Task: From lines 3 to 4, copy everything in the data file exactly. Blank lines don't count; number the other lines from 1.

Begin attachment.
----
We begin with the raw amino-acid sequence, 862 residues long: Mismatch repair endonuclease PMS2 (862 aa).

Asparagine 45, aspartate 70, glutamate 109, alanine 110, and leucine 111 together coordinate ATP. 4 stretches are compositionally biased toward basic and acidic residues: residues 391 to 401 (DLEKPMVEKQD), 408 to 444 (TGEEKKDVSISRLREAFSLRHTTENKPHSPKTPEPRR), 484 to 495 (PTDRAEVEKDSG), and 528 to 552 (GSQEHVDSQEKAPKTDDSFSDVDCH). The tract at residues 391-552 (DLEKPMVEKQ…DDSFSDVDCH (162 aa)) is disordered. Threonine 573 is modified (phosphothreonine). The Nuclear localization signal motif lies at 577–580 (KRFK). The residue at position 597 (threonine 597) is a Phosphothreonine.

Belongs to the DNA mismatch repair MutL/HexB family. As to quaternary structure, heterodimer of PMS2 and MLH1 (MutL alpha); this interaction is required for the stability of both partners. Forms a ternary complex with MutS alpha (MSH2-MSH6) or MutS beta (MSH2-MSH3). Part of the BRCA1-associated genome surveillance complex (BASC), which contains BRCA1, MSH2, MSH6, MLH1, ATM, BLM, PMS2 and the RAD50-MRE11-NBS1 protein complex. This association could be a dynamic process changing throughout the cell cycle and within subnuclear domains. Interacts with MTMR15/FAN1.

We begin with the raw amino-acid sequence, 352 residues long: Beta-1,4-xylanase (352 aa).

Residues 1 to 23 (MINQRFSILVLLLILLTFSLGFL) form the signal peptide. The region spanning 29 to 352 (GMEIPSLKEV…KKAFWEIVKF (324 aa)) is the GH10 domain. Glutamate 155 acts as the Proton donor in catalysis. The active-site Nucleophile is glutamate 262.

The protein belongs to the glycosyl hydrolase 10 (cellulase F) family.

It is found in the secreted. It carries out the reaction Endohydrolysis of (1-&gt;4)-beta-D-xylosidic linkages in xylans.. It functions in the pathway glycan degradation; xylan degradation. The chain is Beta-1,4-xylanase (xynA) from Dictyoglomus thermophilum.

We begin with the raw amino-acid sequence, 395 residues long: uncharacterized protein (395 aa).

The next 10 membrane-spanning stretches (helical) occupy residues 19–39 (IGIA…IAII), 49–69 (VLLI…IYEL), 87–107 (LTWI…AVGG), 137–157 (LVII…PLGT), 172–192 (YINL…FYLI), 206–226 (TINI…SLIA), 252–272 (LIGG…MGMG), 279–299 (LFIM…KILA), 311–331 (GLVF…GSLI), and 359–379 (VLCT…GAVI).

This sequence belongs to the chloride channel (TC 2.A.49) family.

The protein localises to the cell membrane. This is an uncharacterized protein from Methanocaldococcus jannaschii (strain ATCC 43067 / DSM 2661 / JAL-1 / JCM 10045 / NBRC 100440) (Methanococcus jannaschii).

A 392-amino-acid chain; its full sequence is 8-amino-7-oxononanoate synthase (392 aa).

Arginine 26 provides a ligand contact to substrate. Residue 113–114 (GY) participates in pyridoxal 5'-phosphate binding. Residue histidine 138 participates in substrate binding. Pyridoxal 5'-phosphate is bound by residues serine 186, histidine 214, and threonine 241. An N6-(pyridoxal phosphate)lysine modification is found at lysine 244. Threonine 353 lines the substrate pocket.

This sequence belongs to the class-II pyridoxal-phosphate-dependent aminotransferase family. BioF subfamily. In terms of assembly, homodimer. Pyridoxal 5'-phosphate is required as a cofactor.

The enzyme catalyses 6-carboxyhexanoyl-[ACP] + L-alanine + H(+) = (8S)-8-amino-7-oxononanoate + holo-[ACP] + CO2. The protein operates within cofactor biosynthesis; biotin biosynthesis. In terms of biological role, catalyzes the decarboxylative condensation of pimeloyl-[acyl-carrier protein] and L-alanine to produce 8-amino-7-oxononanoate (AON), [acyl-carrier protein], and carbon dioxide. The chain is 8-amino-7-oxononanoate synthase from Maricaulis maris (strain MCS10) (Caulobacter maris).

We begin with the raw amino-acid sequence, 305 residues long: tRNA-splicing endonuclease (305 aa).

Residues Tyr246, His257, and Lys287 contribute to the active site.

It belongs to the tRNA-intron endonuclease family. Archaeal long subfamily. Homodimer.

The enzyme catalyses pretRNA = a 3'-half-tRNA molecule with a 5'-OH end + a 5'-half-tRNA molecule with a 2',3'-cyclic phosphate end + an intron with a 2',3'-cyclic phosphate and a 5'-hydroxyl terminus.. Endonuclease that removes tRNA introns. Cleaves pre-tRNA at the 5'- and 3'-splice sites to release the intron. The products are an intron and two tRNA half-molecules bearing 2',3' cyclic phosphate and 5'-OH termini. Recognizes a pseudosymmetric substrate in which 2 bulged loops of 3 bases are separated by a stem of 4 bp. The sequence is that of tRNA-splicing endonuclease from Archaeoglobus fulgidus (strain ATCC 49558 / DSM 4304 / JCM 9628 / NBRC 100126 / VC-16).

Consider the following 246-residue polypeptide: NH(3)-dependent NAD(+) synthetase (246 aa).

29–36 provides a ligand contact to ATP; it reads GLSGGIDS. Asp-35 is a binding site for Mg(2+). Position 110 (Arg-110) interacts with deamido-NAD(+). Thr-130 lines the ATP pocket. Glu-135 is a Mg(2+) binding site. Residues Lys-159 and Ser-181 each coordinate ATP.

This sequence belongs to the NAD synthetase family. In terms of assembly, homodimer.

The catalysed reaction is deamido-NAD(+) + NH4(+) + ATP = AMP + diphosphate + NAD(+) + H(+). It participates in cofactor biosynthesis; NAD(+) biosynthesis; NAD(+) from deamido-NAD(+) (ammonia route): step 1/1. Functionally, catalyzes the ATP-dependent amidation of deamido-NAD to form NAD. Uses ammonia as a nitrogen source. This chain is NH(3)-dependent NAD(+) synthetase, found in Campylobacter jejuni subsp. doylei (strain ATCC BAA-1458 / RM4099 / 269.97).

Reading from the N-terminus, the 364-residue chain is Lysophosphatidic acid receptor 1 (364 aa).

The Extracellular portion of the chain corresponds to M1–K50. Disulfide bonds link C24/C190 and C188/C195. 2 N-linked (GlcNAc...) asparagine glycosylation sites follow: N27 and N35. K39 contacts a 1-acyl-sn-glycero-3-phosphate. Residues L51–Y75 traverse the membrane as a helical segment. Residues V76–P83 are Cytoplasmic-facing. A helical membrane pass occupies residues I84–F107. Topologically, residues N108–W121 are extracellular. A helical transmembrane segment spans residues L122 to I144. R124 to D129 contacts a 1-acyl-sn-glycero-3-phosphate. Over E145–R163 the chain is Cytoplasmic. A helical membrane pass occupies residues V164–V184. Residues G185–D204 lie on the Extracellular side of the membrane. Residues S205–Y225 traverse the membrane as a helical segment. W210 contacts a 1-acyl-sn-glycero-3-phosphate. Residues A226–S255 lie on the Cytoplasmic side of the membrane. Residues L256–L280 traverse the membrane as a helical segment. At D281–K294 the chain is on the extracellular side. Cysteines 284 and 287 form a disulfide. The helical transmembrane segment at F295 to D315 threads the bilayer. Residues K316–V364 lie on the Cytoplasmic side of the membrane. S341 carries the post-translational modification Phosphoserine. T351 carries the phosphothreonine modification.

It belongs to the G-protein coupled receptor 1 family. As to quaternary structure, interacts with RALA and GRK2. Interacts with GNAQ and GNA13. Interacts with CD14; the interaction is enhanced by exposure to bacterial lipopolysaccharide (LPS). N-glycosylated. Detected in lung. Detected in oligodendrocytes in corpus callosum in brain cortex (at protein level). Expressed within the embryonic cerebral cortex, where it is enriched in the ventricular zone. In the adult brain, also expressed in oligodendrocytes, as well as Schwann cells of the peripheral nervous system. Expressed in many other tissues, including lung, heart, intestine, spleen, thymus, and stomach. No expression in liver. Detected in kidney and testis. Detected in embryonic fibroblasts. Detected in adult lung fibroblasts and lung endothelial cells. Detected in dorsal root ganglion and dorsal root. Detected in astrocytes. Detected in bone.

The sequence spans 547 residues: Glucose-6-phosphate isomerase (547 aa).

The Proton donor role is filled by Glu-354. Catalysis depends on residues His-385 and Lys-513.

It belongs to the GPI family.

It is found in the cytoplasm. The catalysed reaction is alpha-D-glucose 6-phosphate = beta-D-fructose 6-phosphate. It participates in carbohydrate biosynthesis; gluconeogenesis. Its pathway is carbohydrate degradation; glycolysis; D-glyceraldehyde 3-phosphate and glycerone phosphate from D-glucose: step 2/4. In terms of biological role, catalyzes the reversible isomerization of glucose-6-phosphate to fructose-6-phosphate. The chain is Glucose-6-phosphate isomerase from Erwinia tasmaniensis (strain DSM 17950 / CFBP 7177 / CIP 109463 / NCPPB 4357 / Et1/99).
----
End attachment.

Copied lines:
Belongs to the DNA mismatch repair MutL/HexB family. As to quaternary structure, heterodimer of PMS2 and MLH1 (MutL alpha); this interaction is required for the stability of both partners. Forms a ternary complex with MutS alpha (MSH2-MSH6) or MutS beta (MSH2-MSH3). Part of the BRCA1-associated genome surveillance complex (BASC), which contains BRCA1, MSH2, MSH6, MLH1, ATM, BLM, PMS2 and the RAD50-MRE11-NBS1 protein complex. This association could be a dynamic process changing throughout the cell cycle and within subnuclear domains. Interacts with MTMR15/FAN1.

We begin with the raw amino-acid sequence, 352 residues long: Beta-1,4-xylanase (352 aa).